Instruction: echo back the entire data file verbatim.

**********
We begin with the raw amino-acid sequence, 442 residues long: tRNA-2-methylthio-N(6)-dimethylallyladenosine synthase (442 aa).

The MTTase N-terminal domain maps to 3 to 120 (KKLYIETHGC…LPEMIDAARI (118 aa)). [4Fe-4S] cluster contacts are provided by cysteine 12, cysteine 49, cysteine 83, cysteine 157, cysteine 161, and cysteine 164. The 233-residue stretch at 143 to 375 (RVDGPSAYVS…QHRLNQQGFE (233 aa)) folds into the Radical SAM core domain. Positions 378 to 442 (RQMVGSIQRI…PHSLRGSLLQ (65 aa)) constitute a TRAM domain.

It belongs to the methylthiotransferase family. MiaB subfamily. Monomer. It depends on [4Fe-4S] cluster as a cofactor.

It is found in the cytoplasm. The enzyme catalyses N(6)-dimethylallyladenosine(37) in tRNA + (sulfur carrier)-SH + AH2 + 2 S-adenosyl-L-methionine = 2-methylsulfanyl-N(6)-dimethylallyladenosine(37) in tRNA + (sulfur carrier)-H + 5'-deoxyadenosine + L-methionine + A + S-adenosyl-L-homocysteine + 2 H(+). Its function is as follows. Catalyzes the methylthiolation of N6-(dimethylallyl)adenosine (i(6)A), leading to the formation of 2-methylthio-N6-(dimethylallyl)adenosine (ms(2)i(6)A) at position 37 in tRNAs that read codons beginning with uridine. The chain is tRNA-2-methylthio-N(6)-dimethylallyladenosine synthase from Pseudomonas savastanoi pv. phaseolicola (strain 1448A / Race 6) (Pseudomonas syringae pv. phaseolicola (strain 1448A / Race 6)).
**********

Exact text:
We begin with the raw amino-acid sequence, 442 residues long: tRNA-2-methylthio-N(6)-dimethylallyladenosine synthase (442 aa).

The MTTase N-terminal domain maps to 3 to 120 (KKLYIETHGC…LPEMIDAARI (118 aa)). [4Fe-4S] cluster contacts are provided by cysteine 12, cysteine 49, cysteine 83, cysteine 157, cysteine 161, and cysteine 164. The 233-residue stretch at 143 to 375 (RVDGPSAYVS…QHRLNQQGFE (233 aa)) folds into the Radical SAM core domain. Positions 378 to 442 (RQMVGSIQRI…PHSLRGSLLQ (65 aa)) constitute a TRAM domain.

It belongs to the methylthiotransferase family. MiaB subfamily. Monomer. It depends on [4Fe-4S] cluster as a cofactor.

It is found in the cytoplasm. The enzyme catalyses N(6)-dimethylallyladenosine(37) in tRNA + (sulfur carrier)-SH + AH2 + 2 S-adenosyl-L-methionine = 2-methylsulfanyl-N(6)-dimethylallyladenosine(37) in tRNA + (sulfur carrier)-H + 5'-deoxyadenosine + L-methionine + A + S-adenosyl-L-homocysteine + 2 H(+). Its function is as follows. Catalyzes the methylthiolation of N6-(dimethylallyl)adenosine (i(6)A), leading to the formation of 2-methylthio-N6-(dimethylallyl)adenosine (ms(2)i(6)A) at position 37 in tRNAs that read codons beginning with uridine. The chain is tRNA-2-methylthio-N(6)-dimethylallyladenosine synthase from Pseudomonas savastanoi pv. phaseolicola (strain 1448A / Race 6) (Pseudomonas syringae pv. phaseolicola (strain 1448A / Race 6)).